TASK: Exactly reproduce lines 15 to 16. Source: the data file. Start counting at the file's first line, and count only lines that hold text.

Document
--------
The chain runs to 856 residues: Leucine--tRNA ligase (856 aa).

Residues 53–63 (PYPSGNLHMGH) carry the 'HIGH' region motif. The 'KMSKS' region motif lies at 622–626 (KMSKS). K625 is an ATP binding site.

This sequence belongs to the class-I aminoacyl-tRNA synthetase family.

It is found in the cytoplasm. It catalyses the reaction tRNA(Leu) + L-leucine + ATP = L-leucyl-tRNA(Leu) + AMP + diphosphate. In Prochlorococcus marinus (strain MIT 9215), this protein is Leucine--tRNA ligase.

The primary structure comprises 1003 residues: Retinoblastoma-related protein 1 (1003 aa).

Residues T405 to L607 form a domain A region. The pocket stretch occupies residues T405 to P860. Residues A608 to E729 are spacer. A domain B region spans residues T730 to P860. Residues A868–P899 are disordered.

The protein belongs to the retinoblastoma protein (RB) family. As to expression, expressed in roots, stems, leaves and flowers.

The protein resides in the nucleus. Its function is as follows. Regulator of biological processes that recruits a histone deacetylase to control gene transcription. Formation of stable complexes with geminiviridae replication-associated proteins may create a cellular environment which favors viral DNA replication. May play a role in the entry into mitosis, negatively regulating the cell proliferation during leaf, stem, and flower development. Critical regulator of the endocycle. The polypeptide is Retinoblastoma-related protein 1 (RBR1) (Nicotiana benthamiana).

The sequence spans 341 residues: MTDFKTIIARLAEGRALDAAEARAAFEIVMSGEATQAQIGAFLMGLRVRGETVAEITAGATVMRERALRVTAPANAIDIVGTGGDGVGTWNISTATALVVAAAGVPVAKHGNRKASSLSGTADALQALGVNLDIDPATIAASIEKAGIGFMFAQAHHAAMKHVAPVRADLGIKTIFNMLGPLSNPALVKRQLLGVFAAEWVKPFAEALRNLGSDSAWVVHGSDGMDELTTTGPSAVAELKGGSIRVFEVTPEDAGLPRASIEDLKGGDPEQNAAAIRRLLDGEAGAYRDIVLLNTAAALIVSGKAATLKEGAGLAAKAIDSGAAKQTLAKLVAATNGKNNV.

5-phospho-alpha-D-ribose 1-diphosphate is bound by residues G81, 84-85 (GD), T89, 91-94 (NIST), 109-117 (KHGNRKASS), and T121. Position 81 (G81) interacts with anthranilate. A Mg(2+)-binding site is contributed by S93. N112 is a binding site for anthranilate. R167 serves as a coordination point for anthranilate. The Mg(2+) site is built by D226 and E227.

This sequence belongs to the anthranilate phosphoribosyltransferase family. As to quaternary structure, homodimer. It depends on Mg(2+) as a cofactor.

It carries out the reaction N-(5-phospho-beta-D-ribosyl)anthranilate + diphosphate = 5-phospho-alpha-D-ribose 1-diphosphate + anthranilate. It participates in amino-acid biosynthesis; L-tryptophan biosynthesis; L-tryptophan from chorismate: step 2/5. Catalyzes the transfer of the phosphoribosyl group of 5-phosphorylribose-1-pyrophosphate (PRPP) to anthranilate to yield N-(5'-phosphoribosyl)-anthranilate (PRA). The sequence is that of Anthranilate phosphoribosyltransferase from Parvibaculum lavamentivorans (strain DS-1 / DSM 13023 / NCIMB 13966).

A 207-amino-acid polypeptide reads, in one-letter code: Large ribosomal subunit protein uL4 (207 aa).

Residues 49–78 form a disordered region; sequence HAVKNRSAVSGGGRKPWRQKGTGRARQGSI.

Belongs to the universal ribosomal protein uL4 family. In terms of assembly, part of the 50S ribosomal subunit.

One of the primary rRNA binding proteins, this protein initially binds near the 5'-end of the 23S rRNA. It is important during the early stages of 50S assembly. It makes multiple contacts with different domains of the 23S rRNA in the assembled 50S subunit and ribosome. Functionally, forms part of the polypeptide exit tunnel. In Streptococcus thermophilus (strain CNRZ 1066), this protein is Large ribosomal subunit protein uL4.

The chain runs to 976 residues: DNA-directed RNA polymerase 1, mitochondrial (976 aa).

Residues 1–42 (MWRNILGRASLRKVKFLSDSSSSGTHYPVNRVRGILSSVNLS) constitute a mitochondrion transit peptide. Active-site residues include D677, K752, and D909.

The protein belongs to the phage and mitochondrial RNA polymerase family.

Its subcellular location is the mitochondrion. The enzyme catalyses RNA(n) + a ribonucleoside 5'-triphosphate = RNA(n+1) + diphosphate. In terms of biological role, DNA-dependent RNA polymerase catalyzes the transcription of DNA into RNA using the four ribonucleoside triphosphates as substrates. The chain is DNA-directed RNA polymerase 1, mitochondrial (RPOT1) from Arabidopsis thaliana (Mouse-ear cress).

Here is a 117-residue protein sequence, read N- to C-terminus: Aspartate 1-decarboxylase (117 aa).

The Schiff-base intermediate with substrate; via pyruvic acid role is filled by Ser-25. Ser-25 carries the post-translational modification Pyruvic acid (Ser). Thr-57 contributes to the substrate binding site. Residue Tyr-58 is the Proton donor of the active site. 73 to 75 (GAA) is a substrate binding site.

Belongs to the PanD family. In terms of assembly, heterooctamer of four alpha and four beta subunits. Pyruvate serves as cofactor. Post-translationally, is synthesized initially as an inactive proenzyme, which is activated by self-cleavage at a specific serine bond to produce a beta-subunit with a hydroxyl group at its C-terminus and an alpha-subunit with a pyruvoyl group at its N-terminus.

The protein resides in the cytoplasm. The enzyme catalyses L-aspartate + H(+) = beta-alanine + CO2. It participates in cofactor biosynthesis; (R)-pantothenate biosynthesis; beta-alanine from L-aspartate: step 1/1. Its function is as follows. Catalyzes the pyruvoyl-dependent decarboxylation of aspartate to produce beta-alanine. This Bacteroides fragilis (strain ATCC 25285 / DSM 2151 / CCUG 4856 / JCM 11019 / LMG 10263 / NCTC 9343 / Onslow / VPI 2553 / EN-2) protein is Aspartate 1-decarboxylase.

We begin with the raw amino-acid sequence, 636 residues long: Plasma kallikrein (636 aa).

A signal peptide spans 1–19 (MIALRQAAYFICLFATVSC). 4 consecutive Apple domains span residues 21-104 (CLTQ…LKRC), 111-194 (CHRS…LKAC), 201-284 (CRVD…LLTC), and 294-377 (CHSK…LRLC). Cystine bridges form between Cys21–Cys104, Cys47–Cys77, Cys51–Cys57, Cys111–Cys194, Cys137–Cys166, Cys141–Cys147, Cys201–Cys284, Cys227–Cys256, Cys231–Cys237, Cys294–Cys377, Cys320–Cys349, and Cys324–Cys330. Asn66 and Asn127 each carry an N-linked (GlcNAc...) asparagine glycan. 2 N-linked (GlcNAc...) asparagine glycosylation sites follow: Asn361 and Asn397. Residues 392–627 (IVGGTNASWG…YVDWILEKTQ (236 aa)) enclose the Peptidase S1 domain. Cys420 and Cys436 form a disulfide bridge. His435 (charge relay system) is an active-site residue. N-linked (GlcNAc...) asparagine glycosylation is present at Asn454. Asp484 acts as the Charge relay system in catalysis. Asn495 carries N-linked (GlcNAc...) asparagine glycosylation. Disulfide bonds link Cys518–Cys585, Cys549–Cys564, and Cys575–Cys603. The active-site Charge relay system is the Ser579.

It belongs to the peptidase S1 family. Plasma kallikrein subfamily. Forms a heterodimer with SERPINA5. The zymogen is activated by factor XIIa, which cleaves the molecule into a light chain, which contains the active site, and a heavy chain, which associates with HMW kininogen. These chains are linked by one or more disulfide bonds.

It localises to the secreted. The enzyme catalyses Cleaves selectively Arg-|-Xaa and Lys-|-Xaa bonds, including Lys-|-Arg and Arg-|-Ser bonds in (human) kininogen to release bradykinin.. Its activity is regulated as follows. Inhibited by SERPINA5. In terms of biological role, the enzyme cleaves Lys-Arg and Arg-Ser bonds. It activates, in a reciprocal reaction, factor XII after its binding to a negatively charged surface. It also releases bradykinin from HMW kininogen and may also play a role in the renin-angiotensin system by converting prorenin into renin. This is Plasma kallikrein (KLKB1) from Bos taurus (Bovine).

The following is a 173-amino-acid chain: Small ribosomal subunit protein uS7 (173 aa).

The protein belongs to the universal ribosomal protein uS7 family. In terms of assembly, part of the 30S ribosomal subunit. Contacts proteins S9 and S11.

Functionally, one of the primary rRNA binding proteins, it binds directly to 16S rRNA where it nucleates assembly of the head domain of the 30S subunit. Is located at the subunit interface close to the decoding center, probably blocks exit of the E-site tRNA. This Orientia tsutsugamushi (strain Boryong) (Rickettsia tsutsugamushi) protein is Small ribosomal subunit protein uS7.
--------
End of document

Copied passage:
Belongs to the universal ribosomal protein uL4 family. In terms of assembly, part of the 50S ribosomal subunit.

One of the primary rRNA binding proteins, this protein initially binds near the 5'-end of the 23S rRNA. It is important during the early stages of 50S assembly. It makes multiple contacts with different domains of the 23S rRNA in the assembled 50S subunit and ribosome. Functionally, forms part of the polypeptide exit tunnel. In Streptococcus thermophilus (strain CNRZ 1066), this protein is Large ribosomal subunit protein uL4.